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  1. #81
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    Holy cr.p! Just read this to my hubby and he is just as astounded as I am! We have joint accounts. All hubby's pay goes into that account to pay bills and rent etc and all my pay goes into our joint savings account. We get $50 each per week into separate accounts for fun money - clothes, going out, presents for birthdays/Xmas (for each other). This will continue when I go on maternity. All my leave pay will go into savings and then when that runs out any benefit money I claim will go into savings. We will continue to live on hubby's wage.

  2. #82
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    Quote Originally Posted by VicPark View Post
    Wtf? How old is he? I don't mean to be rude but does he actually love you and see you as a life partner?
    This... and WTF!

  3. #83
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    Quote Originally Posted by TwinkleFi View Post
    Agree with most other posters on here- joint bank account makes it easier.
    Its always a tricky one tho. Look at it from the outside, you are leaving your well-paid job to be the primary carer for the child. You are missing out on your income, your super contributions, and your career advancements while you do this. It only seems fair that your husband makes up some of this difference.

    You are taking on the traditional role of being a mother, so he needs to be the traditional bread-winner, even if its just a temporary arrangment.

    Good luck!
    Very well put.

    OP I think you need to remind him of this - that you are already being "hit" financially so he needs to pick up the slack.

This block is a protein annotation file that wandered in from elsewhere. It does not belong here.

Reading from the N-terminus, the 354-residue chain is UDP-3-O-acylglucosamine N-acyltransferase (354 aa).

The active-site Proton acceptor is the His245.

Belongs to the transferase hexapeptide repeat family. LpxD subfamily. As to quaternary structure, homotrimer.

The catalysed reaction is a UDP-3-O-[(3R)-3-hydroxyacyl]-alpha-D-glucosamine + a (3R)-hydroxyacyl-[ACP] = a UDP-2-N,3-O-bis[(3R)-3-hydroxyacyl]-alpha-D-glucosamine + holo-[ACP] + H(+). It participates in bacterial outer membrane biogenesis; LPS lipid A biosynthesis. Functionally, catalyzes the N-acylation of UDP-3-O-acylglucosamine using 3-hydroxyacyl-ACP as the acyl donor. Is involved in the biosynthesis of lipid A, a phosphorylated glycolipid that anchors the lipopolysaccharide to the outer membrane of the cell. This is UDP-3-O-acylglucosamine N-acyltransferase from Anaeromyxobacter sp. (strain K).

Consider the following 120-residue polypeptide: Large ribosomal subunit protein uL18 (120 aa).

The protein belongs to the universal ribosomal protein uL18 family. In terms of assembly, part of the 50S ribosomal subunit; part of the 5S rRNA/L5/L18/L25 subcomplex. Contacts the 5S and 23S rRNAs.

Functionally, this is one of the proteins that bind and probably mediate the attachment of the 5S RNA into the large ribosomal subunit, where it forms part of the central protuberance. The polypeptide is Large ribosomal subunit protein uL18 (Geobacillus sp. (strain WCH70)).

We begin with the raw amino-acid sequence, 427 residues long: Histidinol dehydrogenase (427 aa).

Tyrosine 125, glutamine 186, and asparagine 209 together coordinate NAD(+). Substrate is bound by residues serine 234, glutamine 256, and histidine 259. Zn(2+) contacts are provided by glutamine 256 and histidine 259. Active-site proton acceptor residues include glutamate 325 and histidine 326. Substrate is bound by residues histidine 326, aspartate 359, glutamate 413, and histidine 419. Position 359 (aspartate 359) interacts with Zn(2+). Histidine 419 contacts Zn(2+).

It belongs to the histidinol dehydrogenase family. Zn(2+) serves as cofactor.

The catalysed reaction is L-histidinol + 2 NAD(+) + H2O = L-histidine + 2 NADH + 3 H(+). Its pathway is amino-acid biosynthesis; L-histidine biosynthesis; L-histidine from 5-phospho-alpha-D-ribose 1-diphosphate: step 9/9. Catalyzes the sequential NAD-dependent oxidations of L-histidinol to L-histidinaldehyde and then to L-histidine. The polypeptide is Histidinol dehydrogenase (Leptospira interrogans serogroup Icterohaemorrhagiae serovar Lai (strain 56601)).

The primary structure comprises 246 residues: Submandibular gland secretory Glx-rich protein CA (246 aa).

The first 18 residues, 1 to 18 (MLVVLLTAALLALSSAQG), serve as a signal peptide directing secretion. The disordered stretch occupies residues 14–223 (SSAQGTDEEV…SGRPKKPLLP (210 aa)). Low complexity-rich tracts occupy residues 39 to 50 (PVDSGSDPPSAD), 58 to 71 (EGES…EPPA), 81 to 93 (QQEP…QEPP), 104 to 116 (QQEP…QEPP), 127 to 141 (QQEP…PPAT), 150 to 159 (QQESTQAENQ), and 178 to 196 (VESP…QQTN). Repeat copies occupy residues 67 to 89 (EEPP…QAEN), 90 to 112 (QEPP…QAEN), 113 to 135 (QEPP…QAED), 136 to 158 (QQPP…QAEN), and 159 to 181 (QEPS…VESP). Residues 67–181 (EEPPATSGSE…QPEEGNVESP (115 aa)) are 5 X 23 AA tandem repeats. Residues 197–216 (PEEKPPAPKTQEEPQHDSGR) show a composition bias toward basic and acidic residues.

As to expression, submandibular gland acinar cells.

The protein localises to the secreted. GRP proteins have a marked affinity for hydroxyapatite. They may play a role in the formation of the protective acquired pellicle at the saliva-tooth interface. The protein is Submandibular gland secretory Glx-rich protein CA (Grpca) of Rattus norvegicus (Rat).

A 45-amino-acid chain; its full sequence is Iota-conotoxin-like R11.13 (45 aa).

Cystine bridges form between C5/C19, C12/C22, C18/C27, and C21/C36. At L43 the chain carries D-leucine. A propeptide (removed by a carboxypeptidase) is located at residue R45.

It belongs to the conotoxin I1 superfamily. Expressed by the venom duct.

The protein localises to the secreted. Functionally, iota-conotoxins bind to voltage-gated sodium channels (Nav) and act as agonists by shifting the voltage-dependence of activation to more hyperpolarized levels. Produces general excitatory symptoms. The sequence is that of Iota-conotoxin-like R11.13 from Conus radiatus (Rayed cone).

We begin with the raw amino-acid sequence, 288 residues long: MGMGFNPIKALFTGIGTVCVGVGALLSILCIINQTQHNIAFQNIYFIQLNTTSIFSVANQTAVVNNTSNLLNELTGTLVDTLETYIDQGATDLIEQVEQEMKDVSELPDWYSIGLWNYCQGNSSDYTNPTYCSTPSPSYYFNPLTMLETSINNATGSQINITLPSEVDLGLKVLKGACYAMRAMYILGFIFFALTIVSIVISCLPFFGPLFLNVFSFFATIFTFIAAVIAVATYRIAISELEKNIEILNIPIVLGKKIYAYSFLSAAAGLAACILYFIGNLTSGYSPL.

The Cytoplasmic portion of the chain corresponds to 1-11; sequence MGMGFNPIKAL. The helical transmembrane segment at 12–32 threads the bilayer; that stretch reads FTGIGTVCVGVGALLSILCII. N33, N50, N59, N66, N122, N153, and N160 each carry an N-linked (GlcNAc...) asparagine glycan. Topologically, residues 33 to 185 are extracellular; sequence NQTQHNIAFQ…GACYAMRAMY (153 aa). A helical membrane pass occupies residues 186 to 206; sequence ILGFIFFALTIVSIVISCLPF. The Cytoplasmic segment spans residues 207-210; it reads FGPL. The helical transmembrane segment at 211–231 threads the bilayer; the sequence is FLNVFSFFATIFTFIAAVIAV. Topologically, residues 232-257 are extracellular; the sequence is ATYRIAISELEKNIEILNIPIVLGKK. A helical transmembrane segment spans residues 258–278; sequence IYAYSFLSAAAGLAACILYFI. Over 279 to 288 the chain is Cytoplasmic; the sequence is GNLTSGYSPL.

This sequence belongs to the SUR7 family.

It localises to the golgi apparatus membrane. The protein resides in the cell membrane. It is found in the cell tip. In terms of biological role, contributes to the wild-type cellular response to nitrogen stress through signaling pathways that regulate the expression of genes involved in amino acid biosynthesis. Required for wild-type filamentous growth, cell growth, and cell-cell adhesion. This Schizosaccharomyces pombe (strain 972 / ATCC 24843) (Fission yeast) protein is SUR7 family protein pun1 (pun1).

4. #84
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    DH and I shared an account as soon as our first bubs was born...He works,I work,we get centrelink,all paid into joint account.I find it reeeealllly weird people in serious relationships with children involved wouldn't share an account?? My DH does all the money stuff,pays the bills,and then we get "pocket money"which we can spend on whatever we like that week.I am honestly sooooo crap with money,I would honestly just go spend a paycheck in an hour without DH

  5. #85
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    DH and I used to have separate account but have nearly always had Internet access to each others to transfer money if needed. Actually, I just remembered that when I was 19 I was made redundant and he financially supported me until I found another job (4 months) we weren't even living together at that stage.

    Once I fell pregnant we merged our accounts and all of our pay went into the one... 12 months after having bub, I resigned from work and hubby got a FIFO job in WA (I don't get any money from centrelink at all!), so he essentially sends his whole pay packet home to me to pay the bills/mortgage/savings and everything else! Anything left over is "fun" money and we both spend as we please. We only run big purchases by each other to make sure we are t leaving the other short.

    I do understand why some couples don't like to have joint accounts, but not sharing money or splitting down the middle seems weird to me

  6. #86
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    Buttoneska is offline Winner 2010- Most Community Minded Thread Award
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    Tricky one it sounds logical on paper I guess but I dunno we share all our money it's not his or mine it's ours

  7. #87
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    When I was partnered, we didn't have a joint bank account. We had always intended to but never got around to it. In hindsight, this turned out to be a blessing in disguise as he never ended up getting a job, contributed zero financially and contributed barely any effort toward 'home duties'. Having separate finances made it much easier to separate, if you ever see yourself going down that route....

    One of my friends has her own bank account, her partner has his own bank account and they have a joint bank account. Each pays 50% of their pay into the joint bank account and everything is paid out of this account- food, rent, utilities, etc. The remaining 50% is their 'own' money, for play or savings. It works out well as he works full time and she is a uni student. So his contribution in dollar terms is probably around $600, whilst hers is maybe $150. They aren't married, so it works for them at the moment.